Important News for Youth joining the Scouts BSA Program in 2019

Eagle Scout Badge

Eagle Scout

On February 1, 2019, the Boy Scouts of America will begin admitting girls into Scouts BSA (formerly the Boy Scout program).

The policies of the BSA indicate that, except in extraordinary circumstances, a youth desiring to achieve the rank of Eagle must do so before the youth’s 18th birthday. This will continue to be our policy.

It is in the interests of the entire BSA, and in fact our nation, that all girls who join the BSA in 2019 should have an opportunity to earn their Eagle Scout rank should they diligently and promptly complete all requirements.

Accordingly, after carefully considering recommendations from stakeholders, including feedback from volunteers and professionals at the 2018 Top Hands Meeting, the National Executive Committee of the Boy Scouts of America has approved the attached temporary transition rules regarding extensions for youth over 16 but not yet 18 years of age on February 1, 2019 to complete the requirements for the Eagle Scout award.

To preserve the integrity of the Eagle Scout Award, no exceptions to or waivers of any of the requirements for the Eagle Scout Award are permitted under this limited exception, and all requirements must be completed while the individual is a registered member of Scouts BSA, or after achieving the First-Class Rank in Scouts BSA (as specified in the BSA Advancement Guide).

For more information and details, please read the Eagle Scout Rank Section of the Guide to Advancement, and the temporary transition rules.

Does Scouting Work? This Video Proves It.

For 106 years (as of this week) Boy Scouts of America has been the nation’s foremost youth program of character development and values-based leadership training, helping young people to be “Prepared. For Life.” We know it, parents know it, Scouts and Scouters know it – but we wanted scientific proof that Scouting positively impacts character development in youth. So we got it and shared it on Scouting Wire.

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Scouting Builds Positive Character

To recap, a research team from Tufts University worked with the Cradle of Liberty Council to measure the character attributes of both Scouts and non-Scouts. The project, which was funded by the John Templeton Foundation and led by Dr. Richard M. Lerner, surveyed nearly 1,800 Cub Scouts and nearly 400 non-Scouts to better understand character development of Scouts. After a two-and-a-half-year period, the study proved Scouting builds positive character and prepares young people for life.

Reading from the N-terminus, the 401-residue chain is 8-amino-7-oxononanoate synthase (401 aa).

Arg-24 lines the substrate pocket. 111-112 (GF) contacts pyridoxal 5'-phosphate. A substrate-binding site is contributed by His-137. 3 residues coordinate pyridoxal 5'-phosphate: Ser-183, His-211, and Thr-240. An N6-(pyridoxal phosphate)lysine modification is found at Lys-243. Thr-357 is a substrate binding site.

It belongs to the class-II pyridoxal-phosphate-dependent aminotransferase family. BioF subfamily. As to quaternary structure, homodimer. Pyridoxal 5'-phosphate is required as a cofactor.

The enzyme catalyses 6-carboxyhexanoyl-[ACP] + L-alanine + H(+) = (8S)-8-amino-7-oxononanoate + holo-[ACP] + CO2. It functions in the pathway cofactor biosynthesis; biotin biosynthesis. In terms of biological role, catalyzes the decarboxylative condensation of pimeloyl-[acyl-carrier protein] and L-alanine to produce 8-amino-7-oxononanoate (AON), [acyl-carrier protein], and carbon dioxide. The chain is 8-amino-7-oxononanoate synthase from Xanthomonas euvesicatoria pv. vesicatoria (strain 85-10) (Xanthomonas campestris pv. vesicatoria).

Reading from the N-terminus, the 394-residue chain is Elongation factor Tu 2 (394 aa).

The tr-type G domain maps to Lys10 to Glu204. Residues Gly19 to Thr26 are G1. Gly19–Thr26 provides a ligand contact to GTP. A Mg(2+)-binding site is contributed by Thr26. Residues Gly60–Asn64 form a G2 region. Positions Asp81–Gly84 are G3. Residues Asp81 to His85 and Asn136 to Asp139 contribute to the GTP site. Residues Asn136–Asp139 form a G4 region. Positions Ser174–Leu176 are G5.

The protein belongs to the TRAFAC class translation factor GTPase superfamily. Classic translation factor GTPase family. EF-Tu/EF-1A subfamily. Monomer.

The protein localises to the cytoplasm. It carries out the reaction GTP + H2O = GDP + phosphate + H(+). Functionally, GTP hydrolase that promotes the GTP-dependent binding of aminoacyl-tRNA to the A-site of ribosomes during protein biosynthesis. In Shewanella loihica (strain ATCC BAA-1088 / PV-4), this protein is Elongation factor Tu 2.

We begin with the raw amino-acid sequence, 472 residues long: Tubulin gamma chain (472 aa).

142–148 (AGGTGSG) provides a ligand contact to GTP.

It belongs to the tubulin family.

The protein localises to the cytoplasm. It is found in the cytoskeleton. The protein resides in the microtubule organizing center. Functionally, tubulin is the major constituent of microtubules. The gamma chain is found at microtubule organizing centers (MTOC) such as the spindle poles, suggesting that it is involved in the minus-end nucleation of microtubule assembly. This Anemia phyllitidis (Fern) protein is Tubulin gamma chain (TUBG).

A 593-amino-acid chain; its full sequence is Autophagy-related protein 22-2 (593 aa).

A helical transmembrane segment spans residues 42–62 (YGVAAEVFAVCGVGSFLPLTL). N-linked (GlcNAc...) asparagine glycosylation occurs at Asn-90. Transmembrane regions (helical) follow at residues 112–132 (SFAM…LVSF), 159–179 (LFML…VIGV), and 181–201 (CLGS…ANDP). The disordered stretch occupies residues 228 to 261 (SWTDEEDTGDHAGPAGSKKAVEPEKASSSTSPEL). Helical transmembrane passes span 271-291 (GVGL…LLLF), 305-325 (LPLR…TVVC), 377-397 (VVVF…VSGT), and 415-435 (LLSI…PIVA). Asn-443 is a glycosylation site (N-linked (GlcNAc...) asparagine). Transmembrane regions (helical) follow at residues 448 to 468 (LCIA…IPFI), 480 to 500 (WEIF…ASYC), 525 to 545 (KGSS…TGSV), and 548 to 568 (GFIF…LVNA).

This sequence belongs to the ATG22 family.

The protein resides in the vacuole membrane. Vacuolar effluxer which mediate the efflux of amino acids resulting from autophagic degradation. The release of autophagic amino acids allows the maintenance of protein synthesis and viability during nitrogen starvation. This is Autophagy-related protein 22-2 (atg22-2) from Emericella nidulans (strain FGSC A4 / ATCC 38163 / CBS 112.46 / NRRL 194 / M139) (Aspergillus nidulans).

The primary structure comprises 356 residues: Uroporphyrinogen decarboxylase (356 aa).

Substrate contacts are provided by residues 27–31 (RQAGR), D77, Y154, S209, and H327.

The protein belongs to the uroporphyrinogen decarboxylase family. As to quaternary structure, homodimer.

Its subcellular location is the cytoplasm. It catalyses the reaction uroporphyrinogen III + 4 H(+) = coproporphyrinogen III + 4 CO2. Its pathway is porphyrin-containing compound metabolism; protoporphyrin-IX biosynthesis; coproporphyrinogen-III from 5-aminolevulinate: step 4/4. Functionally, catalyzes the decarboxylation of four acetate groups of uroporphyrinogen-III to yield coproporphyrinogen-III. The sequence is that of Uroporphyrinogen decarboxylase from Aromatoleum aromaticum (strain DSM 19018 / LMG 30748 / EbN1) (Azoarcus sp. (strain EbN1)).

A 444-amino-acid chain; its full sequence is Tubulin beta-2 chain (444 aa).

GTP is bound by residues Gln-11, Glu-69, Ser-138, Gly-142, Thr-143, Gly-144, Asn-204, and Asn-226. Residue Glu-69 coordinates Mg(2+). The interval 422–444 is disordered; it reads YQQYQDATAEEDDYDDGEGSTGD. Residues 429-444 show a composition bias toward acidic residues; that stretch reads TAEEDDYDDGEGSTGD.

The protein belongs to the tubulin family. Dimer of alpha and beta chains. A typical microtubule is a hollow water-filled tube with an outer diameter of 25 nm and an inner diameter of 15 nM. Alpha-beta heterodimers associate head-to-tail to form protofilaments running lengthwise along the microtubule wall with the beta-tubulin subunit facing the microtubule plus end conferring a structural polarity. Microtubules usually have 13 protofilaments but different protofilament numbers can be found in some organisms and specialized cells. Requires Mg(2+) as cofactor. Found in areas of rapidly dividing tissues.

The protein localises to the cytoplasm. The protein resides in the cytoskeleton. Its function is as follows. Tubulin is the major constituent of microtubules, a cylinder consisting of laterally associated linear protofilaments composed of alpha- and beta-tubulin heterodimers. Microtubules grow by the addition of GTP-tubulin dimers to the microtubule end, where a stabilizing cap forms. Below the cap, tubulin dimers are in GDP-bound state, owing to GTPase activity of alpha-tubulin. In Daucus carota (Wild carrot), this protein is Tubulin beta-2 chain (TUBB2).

Add This New Video to Your Toolkit

We packaged up some helpful tools to further show the value of Scouting in Resources to Help You Prove the Value of Scouting – but now we’ve got one more asset to add to your council’s toolkit!

Internet users – especially millennials- are consuming more video content than ever, so it’s important to reach potential Scouting families via the medium that’s most engaging and interesting to them. The video below showcases the study’s findings in a brief, animated summary that’s easy to understand and fun to watch. It’s the perfect recruiting tool to highlight why Scouting is the right choice for any parent seeking valuable experiences for their children.

Watch the video for yourself and then share in your councils and social networks. You can share the video from YouTube and download it via the Marketing and Membership Hub. How do you plan to use this video for your local recruiting efforts? Tell us in the comments.

Muslim Boy Scout troop thrives in Astoria

by Daniel Bush, May 10, 2011

 For Pack 777, learning Arabic and fire-starting techniques go hand-in-hand.

Based out of the Dar Al-Dawah Mosque on 23rd Street in Astoria, the fledgling Boy Scout group is the only all-Muslim troop in Western Queens.

It’s the brainchild of Badr Zahzouhi, an Air Canada employee and Moroccan immigrant who caught the Boy Scout bug before moving to Queens in the mid-1980’s.

“As a kid I had so much fun being a boy scout in Morocco,” said Zahzouhi.

He came up with the idea to start a troop for Astoria’s Muslim community last summer. Since it launched in January the troop, which is open to everyone, has attracted nearly 30 children from the families of immigrants from Egypt, Algeria, Morocco and elsewhere.

Zahzouhi said the scouts, aged five to 17 years old, share a love for community service and the outdoors – the hallmarks of the American Boy Scout tradition – as well as an interest in their cultural and religious heritage, elements of which are built into the pack’s curriculum.

“They want to be part of the American dream,” Zahzouhi said. “We want these kids to think they’re as special as any other kids in America.”

The pack meets at the mosque on Saturdays, where members learn Arabic, survival and woodworking skills, and plan for volunteer opportunities, field trips and an upcoming summer camp.

“I enjoy crafts and just making things,” said Daniel Zahzouhi, 11, a member of the troop his father helped found. He plans to follow in the footsteps of his older brother, who recently graduated to Eagle Scout and was accepted into the Naval Academy.

Being a boy scout is also “helping me for high school and college,” he said.

Ahmed Taha, the mosque’s director, said the Boy Scout ethos has provided members with invaluable lessons. “They like it because they are learning something new,” Taha said.

Zahzouhi said the next step is finding enough volunteers to keep pace with the pack’s’ rapid growth. “There’s not a week where we don’t get a new application,” he said. Pack 777’s members “can’t wait for the next meeting,” he added. “They’re looking forward to the summer.”

Read more: Leader-Observer – Muslim Boy Scout troop thrives in Astoria